I think the main worry, apart of Covid-19, is that the distributor just abandone it and didn't promote it in the best way but not necessarily the date.
More frivolous data, Roadside Attractions did a massive Oscar campaign for Renee Zellweger last year. Her film, Judy, had a more conventional award-baity release at Telluride but it was comercially released in the USA in September 27th. It's a Fall release but slightly earlier than most. They also released a movie in early August, The Peanut Butter Falcon with Shia LaBeouf. It did really well with both critics and audiences. According to Wikipedia it was "the highest grossing independent film of 2019".
In 2018, they also released two films in August and September. The August one, also bought at Sundance, was Juliet, Naked with Ethan Hawke and with a screenplay by indie darling Tamara Jackson. It was well received by the critics but not a big hit. The September title was Lizzie with Cloe Sevigny and Kirsten Stewart. I liked it but it wasn't successful at all. They released two movies in October but they weren't award baity nor critics darlings nor hits. Their only award winning movie in 2018 was the documentary Whitney about Whitney Houston and directed by Kevin Mcdonald, also Prisoner 760 director. It was released in the Summer.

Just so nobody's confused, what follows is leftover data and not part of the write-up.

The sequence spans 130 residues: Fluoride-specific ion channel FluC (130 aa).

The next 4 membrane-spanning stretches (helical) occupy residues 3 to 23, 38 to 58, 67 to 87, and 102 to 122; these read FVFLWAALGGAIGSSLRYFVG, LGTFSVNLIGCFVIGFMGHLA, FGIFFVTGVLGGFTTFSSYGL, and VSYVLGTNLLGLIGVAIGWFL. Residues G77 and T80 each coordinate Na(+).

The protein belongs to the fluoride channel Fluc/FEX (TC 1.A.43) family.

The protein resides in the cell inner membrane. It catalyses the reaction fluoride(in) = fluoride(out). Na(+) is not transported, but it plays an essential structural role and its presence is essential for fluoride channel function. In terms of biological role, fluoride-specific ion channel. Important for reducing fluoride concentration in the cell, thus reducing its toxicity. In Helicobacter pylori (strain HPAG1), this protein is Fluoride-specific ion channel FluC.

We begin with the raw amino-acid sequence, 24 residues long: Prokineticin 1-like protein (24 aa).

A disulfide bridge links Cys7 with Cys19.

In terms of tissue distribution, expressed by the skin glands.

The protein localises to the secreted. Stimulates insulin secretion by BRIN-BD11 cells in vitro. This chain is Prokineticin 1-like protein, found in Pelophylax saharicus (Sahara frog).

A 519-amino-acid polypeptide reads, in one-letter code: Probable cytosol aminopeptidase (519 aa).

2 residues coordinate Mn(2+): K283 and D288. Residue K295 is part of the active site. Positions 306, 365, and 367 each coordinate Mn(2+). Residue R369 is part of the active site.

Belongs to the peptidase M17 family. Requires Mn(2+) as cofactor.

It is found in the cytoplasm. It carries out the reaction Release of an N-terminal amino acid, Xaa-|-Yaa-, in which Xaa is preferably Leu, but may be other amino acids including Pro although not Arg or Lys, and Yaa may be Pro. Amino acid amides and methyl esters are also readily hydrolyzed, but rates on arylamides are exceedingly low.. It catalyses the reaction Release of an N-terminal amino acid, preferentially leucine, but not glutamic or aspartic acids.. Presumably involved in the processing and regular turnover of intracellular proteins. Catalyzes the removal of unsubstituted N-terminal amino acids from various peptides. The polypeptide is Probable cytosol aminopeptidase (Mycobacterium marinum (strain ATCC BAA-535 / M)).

And in 2017, they did a big Oscar campaign for Stronger with Jake Gyllenhaal. It was released late September and was well received by critics but failed in the box office and was totally ignored by the Academy. Their early August release was The Only Living Boy in New York, a big failure. Again, probably their biggest (discreet) hits of the year were two summer releases: Lady Macbeth and Beatriz at Dinner. Both did well with indie awards associations. They also released Todd Haynes' Wonderstruck in October. It was considered a big player before it was released because it was well received at Cannes but it was mostly ignored in the USA. American critics weren't that impressed neither.